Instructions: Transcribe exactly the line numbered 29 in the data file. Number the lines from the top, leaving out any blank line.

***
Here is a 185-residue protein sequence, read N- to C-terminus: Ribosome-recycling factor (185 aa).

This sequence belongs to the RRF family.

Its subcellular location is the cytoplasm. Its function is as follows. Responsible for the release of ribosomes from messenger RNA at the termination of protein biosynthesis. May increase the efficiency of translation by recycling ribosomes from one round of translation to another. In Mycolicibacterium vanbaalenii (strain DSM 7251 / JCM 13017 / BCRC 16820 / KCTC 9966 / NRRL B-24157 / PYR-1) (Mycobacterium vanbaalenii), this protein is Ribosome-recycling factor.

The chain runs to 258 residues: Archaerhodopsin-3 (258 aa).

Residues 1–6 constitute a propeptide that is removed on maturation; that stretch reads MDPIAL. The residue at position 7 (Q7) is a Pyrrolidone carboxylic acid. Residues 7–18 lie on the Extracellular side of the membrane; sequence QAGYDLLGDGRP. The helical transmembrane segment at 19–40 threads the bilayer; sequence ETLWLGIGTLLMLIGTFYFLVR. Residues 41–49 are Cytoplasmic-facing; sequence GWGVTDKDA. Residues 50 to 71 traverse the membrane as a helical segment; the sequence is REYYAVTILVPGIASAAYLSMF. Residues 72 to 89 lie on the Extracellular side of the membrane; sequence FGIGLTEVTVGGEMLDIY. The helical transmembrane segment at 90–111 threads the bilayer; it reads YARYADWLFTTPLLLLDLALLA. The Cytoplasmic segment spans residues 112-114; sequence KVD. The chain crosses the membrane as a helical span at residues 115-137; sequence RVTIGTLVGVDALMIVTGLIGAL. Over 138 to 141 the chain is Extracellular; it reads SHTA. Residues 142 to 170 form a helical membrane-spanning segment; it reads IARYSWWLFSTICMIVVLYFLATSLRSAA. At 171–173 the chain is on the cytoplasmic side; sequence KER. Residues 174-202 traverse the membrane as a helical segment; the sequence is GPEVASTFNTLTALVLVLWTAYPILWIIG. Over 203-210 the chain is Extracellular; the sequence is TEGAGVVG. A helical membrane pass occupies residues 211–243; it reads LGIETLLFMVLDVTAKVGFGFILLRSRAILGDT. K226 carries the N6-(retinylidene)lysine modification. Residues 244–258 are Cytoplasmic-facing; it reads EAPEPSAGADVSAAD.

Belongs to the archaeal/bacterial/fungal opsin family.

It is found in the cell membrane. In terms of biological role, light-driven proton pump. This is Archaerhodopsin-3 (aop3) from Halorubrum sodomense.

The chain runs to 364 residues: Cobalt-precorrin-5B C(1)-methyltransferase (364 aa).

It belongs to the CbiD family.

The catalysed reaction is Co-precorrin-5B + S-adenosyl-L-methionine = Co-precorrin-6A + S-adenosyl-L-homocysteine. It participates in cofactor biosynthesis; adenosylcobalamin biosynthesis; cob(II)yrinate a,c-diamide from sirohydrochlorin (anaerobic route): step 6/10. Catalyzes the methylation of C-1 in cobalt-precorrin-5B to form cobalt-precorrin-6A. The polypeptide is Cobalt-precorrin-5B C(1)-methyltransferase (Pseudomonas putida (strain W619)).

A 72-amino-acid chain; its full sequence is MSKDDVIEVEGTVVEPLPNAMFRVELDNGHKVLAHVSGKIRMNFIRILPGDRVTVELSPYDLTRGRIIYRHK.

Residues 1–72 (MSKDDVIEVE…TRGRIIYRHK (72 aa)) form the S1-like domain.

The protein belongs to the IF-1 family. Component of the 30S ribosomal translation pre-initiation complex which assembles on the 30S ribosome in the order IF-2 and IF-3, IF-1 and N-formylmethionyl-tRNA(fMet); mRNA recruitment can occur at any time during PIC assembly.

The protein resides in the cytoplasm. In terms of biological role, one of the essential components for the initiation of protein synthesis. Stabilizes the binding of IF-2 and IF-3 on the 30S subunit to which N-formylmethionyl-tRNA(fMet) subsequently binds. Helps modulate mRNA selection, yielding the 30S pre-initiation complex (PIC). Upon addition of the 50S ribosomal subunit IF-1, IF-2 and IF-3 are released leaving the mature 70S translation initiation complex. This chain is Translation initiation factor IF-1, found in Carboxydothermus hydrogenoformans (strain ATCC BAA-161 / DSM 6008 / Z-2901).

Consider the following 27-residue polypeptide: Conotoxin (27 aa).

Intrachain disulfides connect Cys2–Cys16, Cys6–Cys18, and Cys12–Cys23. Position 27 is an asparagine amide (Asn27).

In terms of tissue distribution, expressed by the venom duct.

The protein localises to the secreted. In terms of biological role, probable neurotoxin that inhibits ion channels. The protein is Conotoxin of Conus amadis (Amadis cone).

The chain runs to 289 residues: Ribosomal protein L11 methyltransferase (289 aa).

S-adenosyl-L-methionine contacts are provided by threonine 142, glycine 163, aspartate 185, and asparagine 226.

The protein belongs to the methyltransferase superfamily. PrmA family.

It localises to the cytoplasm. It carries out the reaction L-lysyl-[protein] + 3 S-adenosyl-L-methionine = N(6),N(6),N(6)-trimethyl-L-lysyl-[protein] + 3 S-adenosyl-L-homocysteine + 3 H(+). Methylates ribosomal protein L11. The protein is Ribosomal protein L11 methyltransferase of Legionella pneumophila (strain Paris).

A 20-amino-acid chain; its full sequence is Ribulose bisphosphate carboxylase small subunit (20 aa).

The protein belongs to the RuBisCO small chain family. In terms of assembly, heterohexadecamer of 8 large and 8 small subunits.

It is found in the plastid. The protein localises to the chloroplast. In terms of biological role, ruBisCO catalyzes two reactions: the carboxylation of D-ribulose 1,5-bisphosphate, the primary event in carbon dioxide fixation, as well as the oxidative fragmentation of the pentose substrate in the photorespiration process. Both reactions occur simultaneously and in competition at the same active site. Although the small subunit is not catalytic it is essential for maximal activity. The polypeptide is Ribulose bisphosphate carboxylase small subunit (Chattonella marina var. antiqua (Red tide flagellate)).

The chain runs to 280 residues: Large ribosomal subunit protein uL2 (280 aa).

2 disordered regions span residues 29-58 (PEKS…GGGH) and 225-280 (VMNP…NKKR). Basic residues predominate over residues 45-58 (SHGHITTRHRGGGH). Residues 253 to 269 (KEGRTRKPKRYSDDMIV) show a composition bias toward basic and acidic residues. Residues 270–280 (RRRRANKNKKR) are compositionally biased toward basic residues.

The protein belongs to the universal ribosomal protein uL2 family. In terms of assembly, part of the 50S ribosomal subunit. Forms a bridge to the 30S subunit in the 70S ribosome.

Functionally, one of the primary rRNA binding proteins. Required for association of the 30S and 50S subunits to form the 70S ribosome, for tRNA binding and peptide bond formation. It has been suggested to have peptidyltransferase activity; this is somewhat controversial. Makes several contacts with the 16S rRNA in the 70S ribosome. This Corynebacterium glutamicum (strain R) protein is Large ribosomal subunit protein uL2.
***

Functionally, one of the primary rRNA binding proteins. Required for association of the 30S and 50S subunits to form the 70S ribosome, for tRNA binding and peptide bond formation. It has been suggested to have peptidyltransferase activity; this is somewhat controversial. Makes several contacts with the 16S rRNA in the 70S ribosome. This Corynebacterium glutamicum (strain R) protein is Large ribosomal subunit protein uL2.